Justice Neil Gorsuch, joined by Justice Clarence Thomas, wrote a concurring opinion in Espinoza that is particularly relevant to the court’s resolution of Carson. The First Amendment, wrote Gorsuch, “forbids laws that prohibit the free exercise of religion. That guarantee protects not just the right to be a religious person, holding beliefs inwardly and secretly; it also protects the right to act on those beliefs outwardly and publicly.” 

In light of Trinity Lutheran and Espinoza, the Maine parents should have been handed an easy victory in court. Unfortunately, that is not what happened.

A three-judge panel of the U.S. Court of Appeals for the 1st Circuit, which included retired Supreme Court Justice David Souter, coyly distinguished Espinoza from the Maine case. The panel claimed that no-aid provision at issue in Espinoza barred religious schools from participating in a state tax-incentive program solely because of the religious status of the schools. 

Maine’s “sectarian exclusion” rule, by contrast, focuses on what the school teaches through its curriculum and related activities and how the material is presented. The panel, clearly ignoring the Gorsuch concurrence, wrote: “Because Maine permissibly requires public educational instruction to be nonsectarian for reasons that reflect no hostility to religion, it betrays no hostility toward religion when it imposes a use-based ‘nonsectarian’ restriction on the public funds that it makes available for the purpose of providing a substitute for the public educational instruction that is not otherwise offered.” 

University of Baltimore law professor Kimberly Wehle, in a recent commentary piece for The Atlantic, questions whether the parents in Carson even have the right to sue. The schools these families desire for their children, she notes, have said that they won’t accept public-tuition payments if doing so would require compliance with the Maine Human Rights Act, which bars discrimination in employment based on sexual orientation and gender identity. 

Wehle reasons that since the schools of choice “are unwilling to participate in the funding in the first place,” a “ruling in their favor would not redress any concrete injury, which is required to access the federal courts.” It’s a clever, contorted and profoundly illiberal argument — 21st-century progressive academia in a nutshell.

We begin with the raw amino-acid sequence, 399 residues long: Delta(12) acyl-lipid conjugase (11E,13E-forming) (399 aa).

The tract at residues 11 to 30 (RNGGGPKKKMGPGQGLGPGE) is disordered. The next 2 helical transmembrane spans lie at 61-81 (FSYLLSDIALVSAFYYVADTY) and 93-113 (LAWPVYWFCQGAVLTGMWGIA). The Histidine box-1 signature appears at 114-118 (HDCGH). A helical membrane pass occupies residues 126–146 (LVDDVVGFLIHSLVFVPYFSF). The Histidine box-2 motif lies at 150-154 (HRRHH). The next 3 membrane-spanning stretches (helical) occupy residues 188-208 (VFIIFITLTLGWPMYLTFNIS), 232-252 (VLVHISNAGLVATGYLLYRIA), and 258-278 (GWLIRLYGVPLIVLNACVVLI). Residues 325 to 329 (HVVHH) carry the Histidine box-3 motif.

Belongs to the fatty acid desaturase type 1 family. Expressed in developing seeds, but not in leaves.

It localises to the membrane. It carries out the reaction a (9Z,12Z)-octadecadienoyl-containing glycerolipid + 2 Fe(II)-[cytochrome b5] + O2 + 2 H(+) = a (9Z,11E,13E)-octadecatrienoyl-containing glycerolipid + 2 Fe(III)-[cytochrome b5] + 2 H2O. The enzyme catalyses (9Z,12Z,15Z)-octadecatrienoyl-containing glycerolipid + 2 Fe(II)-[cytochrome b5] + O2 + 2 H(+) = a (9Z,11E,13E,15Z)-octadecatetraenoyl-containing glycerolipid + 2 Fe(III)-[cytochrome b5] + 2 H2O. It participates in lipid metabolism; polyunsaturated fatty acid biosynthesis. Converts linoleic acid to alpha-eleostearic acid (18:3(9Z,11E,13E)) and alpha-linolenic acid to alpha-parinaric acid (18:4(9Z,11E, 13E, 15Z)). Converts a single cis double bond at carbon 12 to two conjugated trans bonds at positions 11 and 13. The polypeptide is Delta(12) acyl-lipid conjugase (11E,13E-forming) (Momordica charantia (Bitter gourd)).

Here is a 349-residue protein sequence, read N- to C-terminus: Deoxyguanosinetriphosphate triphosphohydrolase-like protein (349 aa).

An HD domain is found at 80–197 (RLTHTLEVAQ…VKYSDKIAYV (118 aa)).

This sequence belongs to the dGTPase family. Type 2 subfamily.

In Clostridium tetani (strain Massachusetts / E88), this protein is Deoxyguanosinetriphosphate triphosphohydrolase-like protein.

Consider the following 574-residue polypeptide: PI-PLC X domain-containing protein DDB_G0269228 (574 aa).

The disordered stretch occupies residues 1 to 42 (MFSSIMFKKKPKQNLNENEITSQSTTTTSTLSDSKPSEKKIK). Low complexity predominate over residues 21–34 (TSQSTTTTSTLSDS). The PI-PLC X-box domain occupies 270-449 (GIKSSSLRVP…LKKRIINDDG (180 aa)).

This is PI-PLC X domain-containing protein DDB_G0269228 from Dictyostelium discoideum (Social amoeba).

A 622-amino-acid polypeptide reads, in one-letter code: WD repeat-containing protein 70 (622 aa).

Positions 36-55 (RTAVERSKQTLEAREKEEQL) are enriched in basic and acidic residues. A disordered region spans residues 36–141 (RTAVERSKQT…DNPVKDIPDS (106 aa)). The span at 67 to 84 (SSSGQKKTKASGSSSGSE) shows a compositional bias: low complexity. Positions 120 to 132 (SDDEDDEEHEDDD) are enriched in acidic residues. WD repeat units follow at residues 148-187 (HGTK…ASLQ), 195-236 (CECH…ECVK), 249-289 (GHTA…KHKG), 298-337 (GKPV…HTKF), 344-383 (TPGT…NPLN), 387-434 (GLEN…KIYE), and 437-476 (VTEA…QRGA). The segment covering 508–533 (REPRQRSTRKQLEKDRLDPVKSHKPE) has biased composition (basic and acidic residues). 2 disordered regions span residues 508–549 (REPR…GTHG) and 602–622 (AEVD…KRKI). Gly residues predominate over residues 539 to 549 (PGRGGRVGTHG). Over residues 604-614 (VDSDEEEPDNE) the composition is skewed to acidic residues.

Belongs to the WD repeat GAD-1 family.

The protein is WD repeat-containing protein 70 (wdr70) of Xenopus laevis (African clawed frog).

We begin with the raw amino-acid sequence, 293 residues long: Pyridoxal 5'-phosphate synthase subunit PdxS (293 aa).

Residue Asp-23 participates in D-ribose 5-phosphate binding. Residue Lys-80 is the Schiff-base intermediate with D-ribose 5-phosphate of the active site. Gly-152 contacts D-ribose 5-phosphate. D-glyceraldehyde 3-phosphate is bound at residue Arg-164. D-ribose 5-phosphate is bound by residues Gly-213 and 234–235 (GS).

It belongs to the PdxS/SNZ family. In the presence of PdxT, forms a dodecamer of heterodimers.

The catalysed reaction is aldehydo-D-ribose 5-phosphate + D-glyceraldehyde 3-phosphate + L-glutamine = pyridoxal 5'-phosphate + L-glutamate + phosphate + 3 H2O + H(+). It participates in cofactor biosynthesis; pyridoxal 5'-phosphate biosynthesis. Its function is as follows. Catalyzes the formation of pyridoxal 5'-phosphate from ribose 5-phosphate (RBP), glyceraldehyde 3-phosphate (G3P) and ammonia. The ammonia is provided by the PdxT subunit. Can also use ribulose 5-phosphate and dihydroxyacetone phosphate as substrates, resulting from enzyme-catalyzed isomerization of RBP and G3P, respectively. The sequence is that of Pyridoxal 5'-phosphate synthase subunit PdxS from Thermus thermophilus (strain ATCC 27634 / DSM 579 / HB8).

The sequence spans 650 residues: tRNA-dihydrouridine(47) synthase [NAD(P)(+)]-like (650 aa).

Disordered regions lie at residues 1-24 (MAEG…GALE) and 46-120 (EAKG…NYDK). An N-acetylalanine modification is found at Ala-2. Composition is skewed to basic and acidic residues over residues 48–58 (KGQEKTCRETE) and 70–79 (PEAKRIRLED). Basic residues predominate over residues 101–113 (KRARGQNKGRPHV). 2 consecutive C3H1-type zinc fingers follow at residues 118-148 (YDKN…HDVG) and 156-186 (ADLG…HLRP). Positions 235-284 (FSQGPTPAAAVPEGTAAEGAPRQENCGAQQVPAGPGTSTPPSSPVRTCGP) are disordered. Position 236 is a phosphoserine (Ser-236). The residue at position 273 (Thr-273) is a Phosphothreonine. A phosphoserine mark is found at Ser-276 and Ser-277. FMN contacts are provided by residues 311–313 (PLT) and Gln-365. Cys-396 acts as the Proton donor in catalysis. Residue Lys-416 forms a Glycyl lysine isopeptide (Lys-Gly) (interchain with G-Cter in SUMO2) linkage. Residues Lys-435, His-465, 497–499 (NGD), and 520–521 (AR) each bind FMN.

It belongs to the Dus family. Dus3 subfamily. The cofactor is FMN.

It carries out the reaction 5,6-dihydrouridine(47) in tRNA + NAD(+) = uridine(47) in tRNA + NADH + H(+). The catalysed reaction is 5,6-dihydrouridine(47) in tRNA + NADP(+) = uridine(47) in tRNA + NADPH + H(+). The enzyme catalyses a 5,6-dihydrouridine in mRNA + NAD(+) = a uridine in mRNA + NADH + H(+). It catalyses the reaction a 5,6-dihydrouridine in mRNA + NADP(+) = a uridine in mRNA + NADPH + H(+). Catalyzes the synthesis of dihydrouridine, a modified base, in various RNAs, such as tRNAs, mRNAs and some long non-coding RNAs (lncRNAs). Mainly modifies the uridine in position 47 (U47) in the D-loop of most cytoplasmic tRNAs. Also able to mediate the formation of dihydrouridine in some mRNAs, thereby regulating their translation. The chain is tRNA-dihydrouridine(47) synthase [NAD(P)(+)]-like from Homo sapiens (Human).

Fortunately, not all legal scholars are so blinkered ideologically. 

In a brilliant Newsweek commentary piece, Notre Dame law professor Richard Garnett and law student Olivia Rogers point out that the lower court’s distinction between religious status and religious use “makes no sense, especially in the context of schooling. After all, in many religious traditions, faith is integrated into formation, learning, education and development. For many schools, ‘religious’ is not simply what they are; it is also what they do.” What’s more, maintaining discriminatory barriers that exclude religious schools “fundamentally undermines parents' ability to freely exercise their religious beliefs by limiting their educational options.” 

Garnett and Rogers understand that many parents in the United States are turning to Catholic and other religious schools as partners in the crucial task of educating their children. And they want their children’s schools to be authentically religious. 

So now the ball is in the Supreme Court, and progressives who demand that public funds go only to secular schools are likely to be disappointed. The court will surely give the Maine parents a sympathetic hearing on Wednesday. And before the school year ends in June, discrimination based on religion in school-choice programs will probably be banned once and for all.


Andrea Picciotti-Bayer is the director of the Conscience Project.

U.S. Supreme Court Building